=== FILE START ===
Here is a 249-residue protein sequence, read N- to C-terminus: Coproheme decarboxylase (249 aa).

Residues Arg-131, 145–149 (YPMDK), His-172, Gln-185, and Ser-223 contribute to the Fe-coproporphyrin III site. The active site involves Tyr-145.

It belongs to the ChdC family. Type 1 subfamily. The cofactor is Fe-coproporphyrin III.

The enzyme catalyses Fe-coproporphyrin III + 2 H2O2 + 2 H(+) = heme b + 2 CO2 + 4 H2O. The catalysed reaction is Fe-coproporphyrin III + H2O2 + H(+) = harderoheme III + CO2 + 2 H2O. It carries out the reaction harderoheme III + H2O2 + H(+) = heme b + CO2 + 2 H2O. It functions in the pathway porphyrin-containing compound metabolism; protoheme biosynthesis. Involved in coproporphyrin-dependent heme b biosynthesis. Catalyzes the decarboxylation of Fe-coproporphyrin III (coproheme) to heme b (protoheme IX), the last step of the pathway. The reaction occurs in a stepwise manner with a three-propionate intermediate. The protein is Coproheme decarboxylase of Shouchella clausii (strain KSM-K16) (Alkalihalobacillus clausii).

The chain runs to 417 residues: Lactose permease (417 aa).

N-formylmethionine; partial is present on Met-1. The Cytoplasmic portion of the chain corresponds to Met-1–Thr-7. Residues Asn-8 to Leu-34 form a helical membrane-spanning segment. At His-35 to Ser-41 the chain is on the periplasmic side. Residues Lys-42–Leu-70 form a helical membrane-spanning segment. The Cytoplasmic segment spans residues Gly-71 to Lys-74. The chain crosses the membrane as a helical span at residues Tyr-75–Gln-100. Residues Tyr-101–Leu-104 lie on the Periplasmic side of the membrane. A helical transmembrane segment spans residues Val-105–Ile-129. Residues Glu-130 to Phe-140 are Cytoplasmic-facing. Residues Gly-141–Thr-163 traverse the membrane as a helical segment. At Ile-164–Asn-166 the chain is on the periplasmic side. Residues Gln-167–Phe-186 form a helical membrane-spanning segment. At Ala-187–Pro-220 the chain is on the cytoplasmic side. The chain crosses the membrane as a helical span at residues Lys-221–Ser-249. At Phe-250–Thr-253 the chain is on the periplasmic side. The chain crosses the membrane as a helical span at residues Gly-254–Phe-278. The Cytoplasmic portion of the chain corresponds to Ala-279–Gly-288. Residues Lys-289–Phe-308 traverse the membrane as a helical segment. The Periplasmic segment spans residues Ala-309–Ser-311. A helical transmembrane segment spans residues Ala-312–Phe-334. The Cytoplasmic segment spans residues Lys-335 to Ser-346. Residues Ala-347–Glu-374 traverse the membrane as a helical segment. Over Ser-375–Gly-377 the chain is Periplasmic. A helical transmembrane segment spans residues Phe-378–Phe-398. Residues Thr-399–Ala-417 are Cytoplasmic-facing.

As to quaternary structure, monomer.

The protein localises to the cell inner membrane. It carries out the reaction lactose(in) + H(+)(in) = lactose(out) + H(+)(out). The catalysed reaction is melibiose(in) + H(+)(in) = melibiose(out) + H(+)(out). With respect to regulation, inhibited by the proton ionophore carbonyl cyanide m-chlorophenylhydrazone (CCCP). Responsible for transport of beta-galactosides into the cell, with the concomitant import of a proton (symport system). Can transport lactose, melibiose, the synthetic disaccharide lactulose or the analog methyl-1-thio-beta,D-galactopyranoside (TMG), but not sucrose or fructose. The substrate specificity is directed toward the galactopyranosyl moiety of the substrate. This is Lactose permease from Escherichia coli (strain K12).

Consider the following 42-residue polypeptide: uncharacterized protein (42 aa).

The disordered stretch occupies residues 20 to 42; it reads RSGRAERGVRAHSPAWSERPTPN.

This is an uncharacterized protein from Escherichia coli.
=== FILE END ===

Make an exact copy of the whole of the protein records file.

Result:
Here is a 249-residue protein sequence, read N- to C-terminus: Coproheme decarboxylase (249 aa).

Residues Arg-131, 145–149 (YPMDK), His-172, Gln-185, and Ser-223 contribute to the Fe-coproporphyrin III site. The active site involves Tyr-145.

It belongs to the ChdC family. Type 1 subfamily. The cofactor is Fe-coproporphyrin III.

The enzyme catalyses Fe-coproporphyrin III + 2 H2O2 + 2 H(+) = heme b + 2 CO2 + 4 H2O. The catalysed reaction is Fe-coproporphyrin III + H2O2 + H(+) = harderoheme III + CO2 + 2 H2O. It carries out the reaction harderoheme III + H2O2 + H(+) = heme b + CO2 + 2 H2O. It functions in the pathway porphyrin-containing compound metabolism; protoheme biosynthesis. Involved in coproporphyrin-dependent heme b biosynthesis. Catalyzes the decarboxylation of Fe-coproporphyrin III (coproheme) to heme b (protoheme IX), the last step of the pathway. The reaction occurs in a stepwise manner with a three-propionate intermediate. The protein is Coproheme decarboxylase of Shouchella clausii (strain KSM-K16) (Alkalihalobacillus clausii).

The chain runs to 417 residues: Lactose permease (417 aa).

N-formylmethionine; partial is present on Met-1. The Cytoplasmic portion of the chain corresponds to Met-1–Thr-7. Residues Asn-8 to Leu-34 form a helical membrane-spanning segment. At His-35 to Ser-41 the chain is on the periplasmic side. Residues Lys-42–Leu-70 form a helical membrane-spanning segment. The Cytoplasmic segment spans residues Gly-71 to Lys-74. The chain crosses the membrane as a helical span at residues Tyr-75–Gln-100. Residues Tyr-101–Leu-104 lie on the Periplasmic side of the membrane. A helical transmembrane segment spans residues Val-105–Ile-129. Residues Glu-130 to Phe-140 are Cytoplasmic-facing. Residues Gly-141–Thr-163 traverse the membrane as a helical segment. At Ile-164–Asn-166 the chain is on the periplasmic side. Residues Gln-167–Phe-186 form a helical membrane-spanning segment. At Ala-187–Pro-220 the chain is on the cytoplasmic side. The chain crosses the membrane as a helical span at residues Lys-221–Ser-249. At Phe-250–Thr-253 the chain is on the periplasmic side. The chain crosses the membrane as a helical span at residues Gly-254–Phe-278. The Cytoplasmic portion of the chain corresponds to Ala-279–Gly-288. Residues Lys-289–Phe-308 traverse the membrane as a helical segment. The Periplasmic segment spans residues Ala-309–Ser-311. A helical transmembrane segment spans residues Ala-312–Phe-334. The Cytoplasmic segment spans residues Lys-335 to Ser-346. Residues Ala-347–Glu-374 traverse the membrane as a helical segment. Over Ser-375–Gly-377 the chain is Periplasmic. A helical transmembrane segment spans residues Phe-378–Phe-398. Residues Thr-399–Ala-417 are Cytoplasmic-facing.

As to quaternary structure, monomer.

The protein localises to the cell inner membrane. It carries out the reaction lactose(in) + H(+)(in) = lactose(out) + H(+)(out). The catalysed reaction is melibiose(in) + H(+)(in) = melibiose(out) + H(+)(out). With respect to regulation, inhibited by the proton ionophore carbonyl cyanide m-chlorophenylhydrazone (CCCP). Responsible for transport of beta-galactosides into the cell, with the concomitant import of a proton (symport system). Can transport lactose, melibiose, the synthetic disaccharide lactulose or the analog methyl-1-thio-beta,D-galactopyranoside (TMG), but not sucrose or fructose. The substrate specificity is directed toward the galactopyranosyl moiety of the substrate. This is Lactose permease from Escherichia coli (strain K12).

Consider the following 42-residue polypeptide: uncharacterized protein (42 aa).

The disordered stretch occupies residues 20 to 42; it reads RSGRAERGVRAHSPAWSERPTPN.

This is an uncharacterized protein from Escherichia coli.